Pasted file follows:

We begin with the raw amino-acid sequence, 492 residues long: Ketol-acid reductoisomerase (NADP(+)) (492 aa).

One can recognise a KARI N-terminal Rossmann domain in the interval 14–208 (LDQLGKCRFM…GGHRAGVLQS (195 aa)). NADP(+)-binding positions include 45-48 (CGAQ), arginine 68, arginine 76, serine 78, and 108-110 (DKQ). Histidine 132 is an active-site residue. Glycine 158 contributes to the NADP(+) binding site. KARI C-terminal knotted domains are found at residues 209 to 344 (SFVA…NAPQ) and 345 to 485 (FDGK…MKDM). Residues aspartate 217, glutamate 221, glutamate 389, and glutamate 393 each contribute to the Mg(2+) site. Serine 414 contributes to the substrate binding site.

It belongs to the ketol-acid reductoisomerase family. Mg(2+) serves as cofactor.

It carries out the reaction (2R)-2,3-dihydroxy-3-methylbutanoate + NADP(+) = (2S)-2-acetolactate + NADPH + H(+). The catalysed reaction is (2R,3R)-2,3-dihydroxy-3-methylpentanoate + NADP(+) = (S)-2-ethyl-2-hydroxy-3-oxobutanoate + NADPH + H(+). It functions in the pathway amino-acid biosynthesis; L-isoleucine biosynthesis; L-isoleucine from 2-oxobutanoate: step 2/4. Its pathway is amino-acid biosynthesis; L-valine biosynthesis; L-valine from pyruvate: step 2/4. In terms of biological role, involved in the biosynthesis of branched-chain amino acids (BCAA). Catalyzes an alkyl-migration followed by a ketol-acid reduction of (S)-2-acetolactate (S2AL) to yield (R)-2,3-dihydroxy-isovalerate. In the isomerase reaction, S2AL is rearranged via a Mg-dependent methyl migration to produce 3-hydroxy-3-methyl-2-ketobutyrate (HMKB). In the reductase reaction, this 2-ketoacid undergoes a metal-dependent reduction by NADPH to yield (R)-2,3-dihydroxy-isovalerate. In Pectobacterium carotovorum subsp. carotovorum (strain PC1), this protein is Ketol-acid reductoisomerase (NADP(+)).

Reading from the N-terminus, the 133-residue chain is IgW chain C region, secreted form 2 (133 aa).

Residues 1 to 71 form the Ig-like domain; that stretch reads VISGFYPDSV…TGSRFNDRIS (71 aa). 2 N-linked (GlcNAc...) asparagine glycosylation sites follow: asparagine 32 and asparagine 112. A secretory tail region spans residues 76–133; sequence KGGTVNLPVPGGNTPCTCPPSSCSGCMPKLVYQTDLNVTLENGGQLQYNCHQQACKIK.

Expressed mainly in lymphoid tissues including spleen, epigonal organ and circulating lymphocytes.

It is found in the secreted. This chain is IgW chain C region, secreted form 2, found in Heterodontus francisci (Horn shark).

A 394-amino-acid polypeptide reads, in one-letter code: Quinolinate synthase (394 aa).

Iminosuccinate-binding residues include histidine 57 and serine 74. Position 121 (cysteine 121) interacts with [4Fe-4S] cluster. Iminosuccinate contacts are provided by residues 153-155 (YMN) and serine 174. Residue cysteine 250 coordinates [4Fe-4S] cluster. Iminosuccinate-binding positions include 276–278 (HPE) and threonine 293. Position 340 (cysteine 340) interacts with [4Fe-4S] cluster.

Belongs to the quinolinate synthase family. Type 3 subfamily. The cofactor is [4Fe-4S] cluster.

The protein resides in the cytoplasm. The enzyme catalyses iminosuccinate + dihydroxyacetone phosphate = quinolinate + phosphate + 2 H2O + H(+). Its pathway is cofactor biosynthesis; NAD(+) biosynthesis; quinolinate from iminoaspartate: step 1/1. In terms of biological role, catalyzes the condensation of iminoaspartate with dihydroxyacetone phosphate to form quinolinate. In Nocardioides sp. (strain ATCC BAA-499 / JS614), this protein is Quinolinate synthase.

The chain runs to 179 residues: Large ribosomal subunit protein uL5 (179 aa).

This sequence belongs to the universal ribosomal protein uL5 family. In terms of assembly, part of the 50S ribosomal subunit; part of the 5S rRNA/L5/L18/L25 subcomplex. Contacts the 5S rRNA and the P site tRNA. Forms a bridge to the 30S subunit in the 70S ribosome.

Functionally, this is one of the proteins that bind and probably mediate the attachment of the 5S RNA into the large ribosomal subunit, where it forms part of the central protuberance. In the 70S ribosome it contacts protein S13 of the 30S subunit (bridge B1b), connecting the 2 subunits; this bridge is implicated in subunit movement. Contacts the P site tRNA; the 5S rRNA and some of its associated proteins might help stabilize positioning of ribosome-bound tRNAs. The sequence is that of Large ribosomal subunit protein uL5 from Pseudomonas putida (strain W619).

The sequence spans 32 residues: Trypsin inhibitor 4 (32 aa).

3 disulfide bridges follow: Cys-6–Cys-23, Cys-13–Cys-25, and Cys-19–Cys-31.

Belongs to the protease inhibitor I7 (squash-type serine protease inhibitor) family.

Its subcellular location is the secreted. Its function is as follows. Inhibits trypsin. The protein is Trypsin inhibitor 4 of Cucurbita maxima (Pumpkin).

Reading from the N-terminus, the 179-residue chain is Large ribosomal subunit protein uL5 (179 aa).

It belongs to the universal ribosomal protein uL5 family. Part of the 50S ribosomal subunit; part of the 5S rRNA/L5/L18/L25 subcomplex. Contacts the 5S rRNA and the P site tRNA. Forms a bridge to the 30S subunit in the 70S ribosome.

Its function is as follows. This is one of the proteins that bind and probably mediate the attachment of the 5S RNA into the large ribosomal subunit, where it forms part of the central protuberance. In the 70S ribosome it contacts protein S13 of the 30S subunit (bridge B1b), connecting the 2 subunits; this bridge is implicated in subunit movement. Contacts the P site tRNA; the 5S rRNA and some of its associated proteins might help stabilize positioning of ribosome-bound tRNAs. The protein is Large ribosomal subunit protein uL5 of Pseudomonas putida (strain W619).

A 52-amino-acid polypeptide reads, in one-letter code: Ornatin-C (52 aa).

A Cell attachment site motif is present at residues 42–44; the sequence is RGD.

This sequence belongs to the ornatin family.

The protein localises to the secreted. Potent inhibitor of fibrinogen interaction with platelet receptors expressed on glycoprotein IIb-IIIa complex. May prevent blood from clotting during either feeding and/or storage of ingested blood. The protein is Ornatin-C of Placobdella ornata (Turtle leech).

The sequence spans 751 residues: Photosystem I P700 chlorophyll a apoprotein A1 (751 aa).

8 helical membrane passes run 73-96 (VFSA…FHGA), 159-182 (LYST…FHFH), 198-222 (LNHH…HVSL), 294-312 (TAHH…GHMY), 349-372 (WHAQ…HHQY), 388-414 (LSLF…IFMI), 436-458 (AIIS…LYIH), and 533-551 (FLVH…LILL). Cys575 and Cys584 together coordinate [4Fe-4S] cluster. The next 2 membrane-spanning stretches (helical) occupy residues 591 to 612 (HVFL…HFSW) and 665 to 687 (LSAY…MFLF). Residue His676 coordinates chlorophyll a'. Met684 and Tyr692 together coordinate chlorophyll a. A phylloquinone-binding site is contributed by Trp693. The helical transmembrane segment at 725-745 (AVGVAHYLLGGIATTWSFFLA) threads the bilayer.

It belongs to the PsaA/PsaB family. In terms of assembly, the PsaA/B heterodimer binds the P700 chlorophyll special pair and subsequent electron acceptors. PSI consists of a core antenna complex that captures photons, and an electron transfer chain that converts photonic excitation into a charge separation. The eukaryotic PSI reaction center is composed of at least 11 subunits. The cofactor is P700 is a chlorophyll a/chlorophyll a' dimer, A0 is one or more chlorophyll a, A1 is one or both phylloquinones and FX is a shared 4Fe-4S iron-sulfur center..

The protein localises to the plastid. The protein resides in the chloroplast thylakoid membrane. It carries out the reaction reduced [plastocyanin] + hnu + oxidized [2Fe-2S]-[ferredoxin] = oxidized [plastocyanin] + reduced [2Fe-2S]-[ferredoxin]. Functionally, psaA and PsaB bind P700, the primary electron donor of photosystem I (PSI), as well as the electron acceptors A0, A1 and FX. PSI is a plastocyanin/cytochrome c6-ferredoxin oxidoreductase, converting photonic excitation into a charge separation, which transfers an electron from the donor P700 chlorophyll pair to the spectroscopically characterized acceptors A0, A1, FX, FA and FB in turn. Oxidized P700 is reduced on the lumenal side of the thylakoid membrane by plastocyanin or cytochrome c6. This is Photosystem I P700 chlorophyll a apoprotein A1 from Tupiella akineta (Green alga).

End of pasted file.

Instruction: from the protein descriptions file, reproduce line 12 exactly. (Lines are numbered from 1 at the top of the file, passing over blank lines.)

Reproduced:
The protein resides in the cytoplasm. The enzyme catalyses iminosuccinate + dihydroxyacetone phosphate = quinolinate + phosphate + 2 H2O + H(+). Its pathway is cofactor biosynthesis; NAD(+) biosynthesis; quinolinate from iminoaspartate: step 1/1. In terms of biological role, catalyzes the condensation of iminoaspartate with dihydroxyacetone phosphate to form quinolinate. In Nocardioides sp. (strain ATCC BAA-499 / JS614), this protein is Quinolinate synthase.